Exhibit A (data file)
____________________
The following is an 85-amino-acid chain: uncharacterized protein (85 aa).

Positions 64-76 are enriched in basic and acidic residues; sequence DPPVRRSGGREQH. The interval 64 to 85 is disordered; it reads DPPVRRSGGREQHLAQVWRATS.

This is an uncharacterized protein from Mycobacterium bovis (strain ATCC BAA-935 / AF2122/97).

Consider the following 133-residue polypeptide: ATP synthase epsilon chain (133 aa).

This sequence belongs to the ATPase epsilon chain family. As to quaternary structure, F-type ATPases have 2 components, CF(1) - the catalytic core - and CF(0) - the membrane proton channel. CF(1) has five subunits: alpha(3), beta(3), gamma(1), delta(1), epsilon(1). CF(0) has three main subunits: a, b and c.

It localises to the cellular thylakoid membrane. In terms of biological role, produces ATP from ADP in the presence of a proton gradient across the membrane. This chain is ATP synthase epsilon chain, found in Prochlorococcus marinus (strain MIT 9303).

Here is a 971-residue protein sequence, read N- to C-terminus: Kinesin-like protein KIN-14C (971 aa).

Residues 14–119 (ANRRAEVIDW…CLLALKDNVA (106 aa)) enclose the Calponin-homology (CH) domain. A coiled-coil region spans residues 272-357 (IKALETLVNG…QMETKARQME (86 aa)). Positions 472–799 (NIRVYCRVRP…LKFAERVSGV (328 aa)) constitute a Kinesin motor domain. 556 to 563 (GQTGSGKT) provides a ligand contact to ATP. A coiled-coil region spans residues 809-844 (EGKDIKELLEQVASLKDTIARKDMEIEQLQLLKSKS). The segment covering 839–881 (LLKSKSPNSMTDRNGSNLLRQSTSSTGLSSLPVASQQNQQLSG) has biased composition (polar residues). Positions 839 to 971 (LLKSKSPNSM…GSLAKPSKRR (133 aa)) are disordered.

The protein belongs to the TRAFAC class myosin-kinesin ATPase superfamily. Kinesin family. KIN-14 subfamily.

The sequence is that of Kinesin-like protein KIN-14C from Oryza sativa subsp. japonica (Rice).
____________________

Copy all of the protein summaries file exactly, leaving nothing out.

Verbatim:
The following is an 85-amino-acid chain: uncharacterized protein (85 aa).

Positions 64-76 are enriched in basic and acidic residues; sequence DPPVRRSGGREQH. The interval 64 to 85 is disordered; it reads DPPVRRSGGREQHLAQVWRATS.

This is an uncharacterized protein from Mycobacterium bovis (strain ATCC BAA-935 / AF2122/97).

Consider the following 133-residue polypeptide: ATP synthase epsilon chain (133 aa).

This sequence belongs to the ATPase epsilon chain family. As to quaternary structure, F-type ATPases have 2 components, CF(1) - the catalytic core - and CF(0) - the membrane proton channel. CF(1) has five subunits: alpha(3), beta(3), gamma(1), delta(1), epsilon(1). CF(0) has three main subunits: a, b and c.

It localises to the cellular thylakoid membrane. In terms of biological role, produces ATP from ADP in the presence of a proton gradient across the membrane. This chain is ATP synthase epsilon chain, found in Prochlorococcus marinus (strain MIT 9303).

Here is a 971-residue protein sequence, read N- to C-terminus: Kinesin-like protein KIN-14C (971 aa).

Residues 14–119 (ANRRAEVIDW…CLLALKDNVA (106 aa)) enclose the Calponin-homology (CH) domain. A coiled-coil region spans residues 272-357 (IKALETLVNG…QMETKARQME (86 aa)). Positions 472–799 (NIRVYCRVRP…LKFAERVSGV (328 aa)) constitute a Kinesin motor domain. 556 to 563 (GQTGSGKT) provides a ligand contact to ATP. A coiled-coil region spans residues 809-844 (EGKDIKELLEQVASLKDTIARKDMEIEQLQLLKSKS). The segment covering 839–881 (LLKSKSPNSMTDRNGSNLLRQSTSSTGLSSLPVASQQNQQLSG) has biased composition (polar residues). Positions 839 to 971 (LLKSKSPNSM…GSLAKPSKRR (133 aa)) are disordered.

The protein belongs to the TRAFAC class myosin-kinesin ATPase superfamily. Kinesin family. KIN-14 subfamily.

The sequence is that of Kinesin-like protein KIN-14C from Oryza sativa subsp. japonica (Rice).